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How do you say ‘Porn’?: The battle on the Church’s Closeted Cancer

How do you say ‘Porn’?: The battle on the Church’s Closeted Cancer

Right off the bat, I would like to give you the secret to fighting porn.

Children first see pornography at the age of 11 … 40 million view porn daily … there are 4.2 million porn websites … 37 percent of pastors admit to struggling with porn… church for the most part is uncomfortable talking about porn.

Right off the bat, I would like to give you the secret to fighting porn. So, put the cell phone down, let everyone know you’ll be a few minutes late, shut off the MP3 player and come real close to the page. Here it is … talk about it and become accountable to someone. That’s it. Yes, there will be a lot of prayer and study along the way. Yes, there will be pain like you’ve never seen. Yes, Christ can take away the weight of sexual sin, but we must talk about it and find accountability.

I am one of the Porn Pastors. I don’t know if I like the title, but it’s what I have been deemed. Every day I hear a story about how porn has made its way into someone else’s life. The problem is large, and it is just going to get larger. But the issue should no longer remain a secret in our churches. We have groups for drug addicts and alcoholics, but porn and sexual addiction remain dirty little secrets among our congregations. So, where do we begin?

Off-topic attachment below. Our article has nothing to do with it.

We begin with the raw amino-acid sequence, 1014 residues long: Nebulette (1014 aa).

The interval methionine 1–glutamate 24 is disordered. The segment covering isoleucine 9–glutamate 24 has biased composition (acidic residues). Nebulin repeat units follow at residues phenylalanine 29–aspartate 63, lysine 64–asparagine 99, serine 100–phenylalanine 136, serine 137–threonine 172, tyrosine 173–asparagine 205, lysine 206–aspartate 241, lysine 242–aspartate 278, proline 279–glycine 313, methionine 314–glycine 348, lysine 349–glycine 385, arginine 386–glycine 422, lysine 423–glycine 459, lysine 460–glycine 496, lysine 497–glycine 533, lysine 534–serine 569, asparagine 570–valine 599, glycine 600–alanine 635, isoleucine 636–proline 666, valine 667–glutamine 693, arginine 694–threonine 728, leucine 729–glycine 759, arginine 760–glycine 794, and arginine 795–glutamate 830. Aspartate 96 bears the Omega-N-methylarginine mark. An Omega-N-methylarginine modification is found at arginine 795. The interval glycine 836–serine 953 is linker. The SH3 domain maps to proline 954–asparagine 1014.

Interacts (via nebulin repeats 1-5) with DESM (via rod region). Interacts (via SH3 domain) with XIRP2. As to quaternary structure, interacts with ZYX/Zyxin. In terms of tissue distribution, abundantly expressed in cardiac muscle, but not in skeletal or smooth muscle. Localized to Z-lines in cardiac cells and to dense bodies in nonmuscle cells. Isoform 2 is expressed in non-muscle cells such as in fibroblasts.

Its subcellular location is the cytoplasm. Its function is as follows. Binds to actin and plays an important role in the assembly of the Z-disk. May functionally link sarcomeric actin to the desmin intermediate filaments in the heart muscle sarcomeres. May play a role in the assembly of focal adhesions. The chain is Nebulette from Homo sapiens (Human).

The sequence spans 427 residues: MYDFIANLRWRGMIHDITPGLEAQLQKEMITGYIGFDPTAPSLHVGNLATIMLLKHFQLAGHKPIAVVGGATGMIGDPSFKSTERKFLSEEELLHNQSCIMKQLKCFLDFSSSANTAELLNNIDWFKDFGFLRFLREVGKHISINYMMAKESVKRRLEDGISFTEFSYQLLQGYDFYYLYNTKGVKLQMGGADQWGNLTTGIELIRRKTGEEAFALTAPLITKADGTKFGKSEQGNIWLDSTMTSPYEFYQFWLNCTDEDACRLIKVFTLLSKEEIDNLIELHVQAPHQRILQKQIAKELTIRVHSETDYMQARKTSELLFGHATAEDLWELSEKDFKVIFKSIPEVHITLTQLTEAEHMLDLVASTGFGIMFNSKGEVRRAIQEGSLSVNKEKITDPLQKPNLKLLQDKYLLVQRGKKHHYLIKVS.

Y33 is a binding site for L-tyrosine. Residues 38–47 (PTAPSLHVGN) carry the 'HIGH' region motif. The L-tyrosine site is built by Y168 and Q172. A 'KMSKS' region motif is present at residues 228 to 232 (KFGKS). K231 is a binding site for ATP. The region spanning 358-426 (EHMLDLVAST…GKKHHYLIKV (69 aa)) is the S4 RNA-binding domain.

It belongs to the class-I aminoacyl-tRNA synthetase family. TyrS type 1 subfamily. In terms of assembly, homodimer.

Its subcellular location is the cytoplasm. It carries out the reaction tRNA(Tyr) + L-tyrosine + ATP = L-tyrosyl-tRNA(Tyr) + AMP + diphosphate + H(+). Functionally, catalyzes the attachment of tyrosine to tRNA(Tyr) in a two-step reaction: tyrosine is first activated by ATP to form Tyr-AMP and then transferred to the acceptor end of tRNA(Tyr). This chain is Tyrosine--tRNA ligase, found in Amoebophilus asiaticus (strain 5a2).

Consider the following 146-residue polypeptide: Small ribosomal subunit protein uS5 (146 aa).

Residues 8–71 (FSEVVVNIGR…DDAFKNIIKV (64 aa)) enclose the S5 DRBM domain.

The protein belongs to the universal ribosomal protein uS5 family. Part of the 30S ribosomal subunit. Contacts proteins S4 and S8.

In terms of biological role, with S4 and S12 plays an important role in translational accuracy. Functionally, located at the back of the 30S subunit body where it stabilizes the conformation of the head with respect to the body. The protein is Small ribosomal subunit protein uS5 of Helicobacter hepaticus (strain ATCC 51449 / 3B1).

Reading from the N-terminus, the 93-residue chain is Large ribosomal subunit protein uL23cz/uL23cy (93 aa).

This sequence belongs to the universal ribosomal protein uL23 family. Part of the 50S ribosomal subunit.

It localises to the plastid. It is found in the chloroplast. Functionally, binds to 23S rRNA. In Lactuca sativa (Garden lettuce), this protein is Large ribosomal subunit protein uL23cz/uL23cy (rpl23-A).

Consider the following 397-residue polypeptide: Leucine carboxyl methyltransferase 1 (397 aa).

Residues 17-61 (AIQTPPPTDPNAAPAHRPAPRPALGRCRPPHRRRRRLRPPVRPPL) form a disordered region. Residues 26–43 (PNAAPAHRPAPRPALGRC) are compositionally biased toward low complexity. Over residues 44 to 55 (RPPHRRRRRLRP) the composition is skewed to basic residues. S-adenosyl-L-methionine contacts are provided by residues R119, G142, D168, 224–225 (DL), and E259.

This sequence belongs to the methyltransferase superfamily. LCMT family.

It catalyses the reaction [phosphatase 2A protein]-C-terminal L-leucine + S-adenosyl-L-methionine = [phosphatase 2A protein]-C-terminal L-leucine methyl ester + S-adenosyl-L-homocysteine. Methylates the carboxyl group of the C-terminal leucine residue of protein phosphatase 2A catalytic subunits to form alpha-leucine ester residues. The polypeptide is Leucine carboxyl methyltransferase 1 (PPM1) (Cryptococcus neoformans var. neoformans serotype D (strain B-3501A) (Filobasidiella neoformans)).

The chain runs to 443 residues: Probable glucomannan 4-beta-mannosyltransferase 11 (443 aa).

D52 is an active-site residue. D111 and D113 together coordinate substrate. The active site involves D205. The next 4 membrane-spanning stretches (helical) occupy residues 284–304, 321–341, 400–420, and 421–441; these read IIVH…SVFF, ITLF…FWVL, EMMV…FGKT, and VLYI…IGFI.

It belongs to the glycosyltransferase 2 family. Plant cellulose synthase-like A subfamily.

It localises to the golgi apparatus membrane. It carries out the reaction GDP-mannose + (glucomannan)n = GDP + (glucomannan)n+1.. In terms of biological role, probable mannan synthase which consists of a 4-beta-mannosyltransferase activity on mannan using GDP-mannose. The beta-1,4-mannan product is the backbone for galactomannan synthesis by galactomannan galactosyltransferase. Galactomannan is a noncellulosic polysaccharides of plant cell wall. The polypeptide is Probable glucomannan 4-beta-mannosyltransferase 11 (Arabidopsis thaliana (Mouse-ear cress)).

Three years ago porn was a different story for Mike, the other Porn Pastor, and me. Neither of us had a porn problem, nor could we have imagined the journey God would take us on.

One morning Mike heard a single word from God— “porn.” “Porn?” Mike asked. “Porn,” God reiterated. A quick phone call to me turned into lunch, which eventually turned into the number one Christian porn site, The mission: fight porn and assist in the recovery of the dirty little secret.

We hit the road with what we called “Porn Patrol,” learning everything we could about the world of porn. We saw the worst of the worst in the porn-filled streets of Amsterdam to hope and recovery at Pure Life Ministries in Kentucky. What we found brought us to our knees.

Critics. There are always critics. Some say that we love the attention, that we’re not biblically based, that we will never see any fruit. Some go as far as to protest XXXchurch events. Bottom line: We are trying to make it possible to talk about pornography in a country that has wrapped porn addiction up in cute little justified lusts while it is destroying families—and, no, that’s not overstating the problem.

A Pastor Willing to Say ‘Porn’